Salmond has heartily endorsed Sturgeon's call for a Scottish veto against Britain leaving. Such a move would be a democratic outrage, but that won't stop the SNP making political capital out of the idea.

Stirring constitutional crises wherever possible is on page one of the nationalist playbook; in the Commons, Salmond would be the man able to maximise his cause's troublemaking potential.

4 - Salmond the statesman

An interest in European affairs is one thing. Salmond as a leader of the world stage is quite another. After the rejection of independence, that possibility now seems to have evaporated. But that has never stopped him taking a strong interest in Britain's foreign policy.

When I interviewed Salmond in the final week of the referendum campaign he made clear his approach was anti-imperialist. "If you think that being a significant force in the world is to disobey international law and launch an illegal invasion and participate in one in Iraq, most people in Scotland say we don't want that," he said.

"What we want to have is a country which regards its greatness not in the number of Trident missiles it has, not in the wars it participates in like Iraq, but a country that values its greatness, that values the compassion it shows towards fellow human beings."

Even the nationalists concede Scottish home rule, if it ever comes about, would not stretch to determining British foreign policy. That can only ever happen in one place. And it's not Holyrood.

5 - Revenge

There might just be a personal element to all this. In his concession speech on September 19th you could see the exhaustion and the disappointment in his face: he lost the race of his life. The Westminster elite united against him.

Salmond, the poster boy of independence for so many years, has been written off. Murphy, casting himself as a leader of the future, wrote Salmond off this morning, saying: "Alec is soon to be yesterday's man because the sun is setting on his career."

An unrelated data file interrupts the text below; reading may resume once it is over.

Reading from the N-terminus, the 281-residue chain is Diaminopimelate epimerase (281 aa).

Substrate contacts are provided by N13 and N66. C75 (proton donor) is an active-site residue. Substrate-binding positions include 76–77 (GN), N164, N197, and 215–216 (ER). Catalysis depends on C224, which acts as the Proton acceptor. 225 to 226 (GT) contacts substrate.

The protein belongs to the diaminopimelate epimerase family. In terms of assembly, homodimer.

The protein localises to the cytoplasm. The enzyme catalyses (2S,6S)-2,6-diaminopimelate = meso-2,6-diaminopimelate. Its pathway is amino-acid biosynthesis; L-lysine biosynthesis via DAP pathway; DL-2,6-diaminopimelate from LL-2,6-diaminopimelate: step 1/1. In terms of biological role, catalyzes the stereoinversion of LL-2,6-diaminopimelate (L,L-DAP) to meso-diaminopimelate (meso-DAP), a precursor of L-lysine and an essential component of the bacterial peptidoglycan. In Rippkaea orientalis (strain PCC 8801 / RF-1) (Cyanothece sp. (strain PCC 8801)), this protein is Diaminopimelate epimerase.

How sweet would it be, therefore, for Salmond to return to Westminster next year and deny Murphy's party a majority.

6 - Giving Sturgeon some space

Ian Davidson, the Labour MP and chair of the Scottish affairs committee, believes Salmond's close link with Scottish nationalism ultimately undermined this year's campaign.

"It's to their detriment that within living memory they've only had one leader," he told Politics.co.uk in August. "Independence is tied up with him as an individual, rather than the nationalists as a gang or with separation as a concept."

Salmond has himself publicly acknowledged the SNP could do with another leader. But by shifting himself over to Westminster he gives himself the opportunity to make all the real decisions while giving Sturgeon some of the limelight.

7 - He's got form

All of the above is dependent on the individual: they are reasons, but not enablers. What really suggests Salmond will make a Westminster return is his track record in flitting between the London and Holyrood parliaments.

Just look at his career to date. He was an MP from 1987 to 2010. During that time, he was also an MSP for three constituencies: first in Banff and Buchan, then in Gordon and after that in Aberdeenshire East. It's called a 'dual mandate', and for most of Salmond's career it has served him very well.

In the next few years, though, Salmond only really needs to be in one place.